Books by Jack London

All books are paper-back, except as noted.

Abysmal Brute Aegis, The Before Adam Call of the Wild
Captain David Grief Cruise of the Dazzler   Cruise of the Snark Fantastic Tales
Favorite Novels Five Great Short Stories Game, The Iron Heel
Jack London in California Jack London's Golden State Lost Face Love of Life
Martin Eden Moon Face Mutiny of the Elsinore Overland Monthly
People of the Abyss Portable Jack London Road, The   Sea Wolf
Son of the Wolf South Sea Tales Star Rover, The Stories of Hawaii
Tales of the Fish Patrol To Build a Fire Valley of the Moon War of the Classes
White Fang Unabridged Jack London    

Martin Eden 

    "Martin Eden", although not exposing the fury of nature or the thrill of adventure, fits into both the scheme of Jack London's own life and the style and tone of realism more specifically than any of his other works. To one familiar with London's background, it is clear that Martin Eden is an autobiographical account. It is possible to substitute Jack London's name for Martin Eden's through the entire novel. Both men worked throughout their lives to support their families; Jack to provide sustenance for his parents, and Martin to further the business of his ungrateful brothers-in-law. Both began their adult lives as rather uncouth young men; Jack as a common laborer and Martin as a sailor. In truth, both were "old salts," with experiences in sailing at the age of thirteen. Some unexplainable and unquenchable drive made both read and write avidly every day, although only London pursued a formal education. Martin Eden wanted to be a learned man, but only through self-education; although he was encouraged to enter into formal studies by many of his associates, he remained adamant in his stand against attending school. His love of learning, as that of London's himself, was most strong in literature and philosophy, and he wanted to pursue these areas to their fullest. 

    Complete and Unabridged 


Sea Wolf 

    The predatory wolf plays a key role in Jack London's thinking. In "The Sea Wolf", Captain Larsen is known by no other name than "Wolf." Wolf Larsen perhaps best represents London's admiration for brute' strength - the Nietzschean superman. Unlike Captain Ahab and Lieutenant Bligh, Larsen seems to have no purpose other than to exist. He beats, demeans, and tortures his crew. "Life? Bah!" says Larsen. "It has no value. Of cheap things it is the cheapest. Everywhere it goes begging. Nature spills it out with a lavish hand. Where there is room for one life, she sows a thousand lives, and it's life eats life till the strongest and most piggish life is left." Yet somehow the man remains likable. He is well-educated without formal schooling, a superb seaman, a powerful and fearless fighter, totally without fear or humility even in the direst circumstances. 

    Complete and Unabridged 


Call of the Wild

    Buck, the dog in "The Call of the Wild", is not entirely fictional. When he was in Dawson, Jack London became acquainted with Louis W. Bond. Louis Bond's dog, Buck was raised on the Bond ranch in California. London came to know Buck very well, up in the Yukon, and made him immortal in this, the best-known of his stories, a novel that was used in English classes at the University of California a year after its publication. The Buck in this novel must learn to kill and show no mercy. He must develop the spirit and will which may lead him to die in harness, straining at a load that no dog could pull. Buck learns his lesson well. Then something happens that no man ever expected. The savage frontier rouses primeval instincts in this dog, who has been man's companion and helpmate all his life, as have his forebears for generations beyond imagining. He seeks freedom, in order to answer the mystic call of the wild. Here is one of the greatest and most enduring adventure stories ever written.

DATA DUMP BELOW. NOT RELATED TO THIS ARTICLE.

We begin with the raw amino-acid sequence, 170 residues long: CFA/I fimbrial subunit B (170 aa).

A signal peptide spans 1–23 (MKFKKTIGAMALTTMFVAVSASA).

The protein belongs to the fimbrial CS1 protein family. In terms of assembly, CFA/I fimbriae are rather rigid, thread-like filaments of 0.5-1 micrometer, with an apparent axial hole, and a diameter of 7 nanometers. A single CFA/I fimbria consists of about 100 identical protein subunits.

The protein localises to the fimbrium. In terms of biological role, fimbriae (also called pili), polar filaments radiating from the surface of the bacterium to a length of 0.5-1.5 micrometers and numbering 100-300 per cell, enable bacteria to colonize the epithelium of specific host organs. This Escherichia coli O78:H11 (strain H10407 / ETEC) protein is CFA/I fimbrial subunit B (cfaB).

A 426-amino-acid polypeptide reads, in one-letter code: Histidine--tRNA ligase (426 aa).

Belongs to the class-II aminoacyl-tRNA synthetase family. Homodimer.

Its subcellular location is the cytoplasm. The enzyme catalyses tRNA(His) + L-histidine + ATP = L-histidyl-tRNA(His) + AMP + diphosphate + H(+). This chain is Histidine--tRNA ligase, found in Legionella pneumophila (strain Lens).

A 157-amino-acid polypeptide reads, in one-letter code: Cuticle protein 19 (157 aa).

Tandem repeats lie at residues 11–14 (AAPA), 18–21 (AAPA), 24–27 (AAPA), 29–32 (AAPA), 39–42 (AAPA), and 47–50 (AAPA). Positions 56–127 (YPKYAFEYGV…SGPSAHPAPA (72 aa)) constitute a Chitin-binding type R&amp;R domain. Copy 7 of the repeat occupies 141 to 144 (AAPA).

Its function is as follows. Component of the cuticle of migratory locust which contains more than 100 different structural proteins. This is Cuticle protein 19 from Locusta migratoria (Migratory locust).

Complete and Unabridged 


The Portable Jack London

    Includes The Call of the Wild; Selected Short Stories, including To the Man on the Trail, To Build a Fire, Moon Face, The Apostate, Koolau the Leper; Selected Non-Fiction including Typhoon off the Coast of Japan; On the Writer's Philosophy of Life, How I became a Socialist, and a Selection of Letters.


White Fang 

    Down a frozen waterway in the wild Northland, a string of wolfish dogs drag a sled without runners, a sled of birch bark, its front end turned up like a scroll, its full surface resting on the snow. A long, narrow oblong box is lashed securely to the sled. There are other objects, too- blankets, an ax, a coffeepot and frying pan- but the coffin is the main cargo. In advance of the sled, on wide snowshoes, toils a man; a second toils behind the sled. Their task is to deliver the remains of one who succumbed to Fort McHenry. Night falls, and with its falling a faint, far cry arises on the still air, a cry that seems to be a combination of sad fierceness and hungry eagerness. Both men and dogs recognize the cry of hungry wolves. . . And the stage is set for Jack London's classic adventure story, "White Fang". 

    Complete and Unabridged 


The Aegis 

    A collection of Jack London's high school writings. 


Before Adam 

    Jack London used his exceptional storytelling skills to illustrate and dramatize his many, varied interests. "Before Adam" explores the ideas of genetic imprinting, dreams and primitive life in this compelling and fascinating tale of early man. Sharply drawn characters and gripping drama offers the reader great reading entertainment and food for thought. 


Tales of the Fish Patrol 

    Jack London's many death-defying adventures at the age of 18 are set down in this exciting collection of short stories, Tales of the Fish Patrol. Some are based on Jack's own experiences and the rest on those of his fellow deputies, but all are real. The waters of San Francisco Bay contained all manner of fishing boats manned by all manner of fishermen. To protect the fish from this motley floating population many laws had been passed, and the fish patrol enforced them.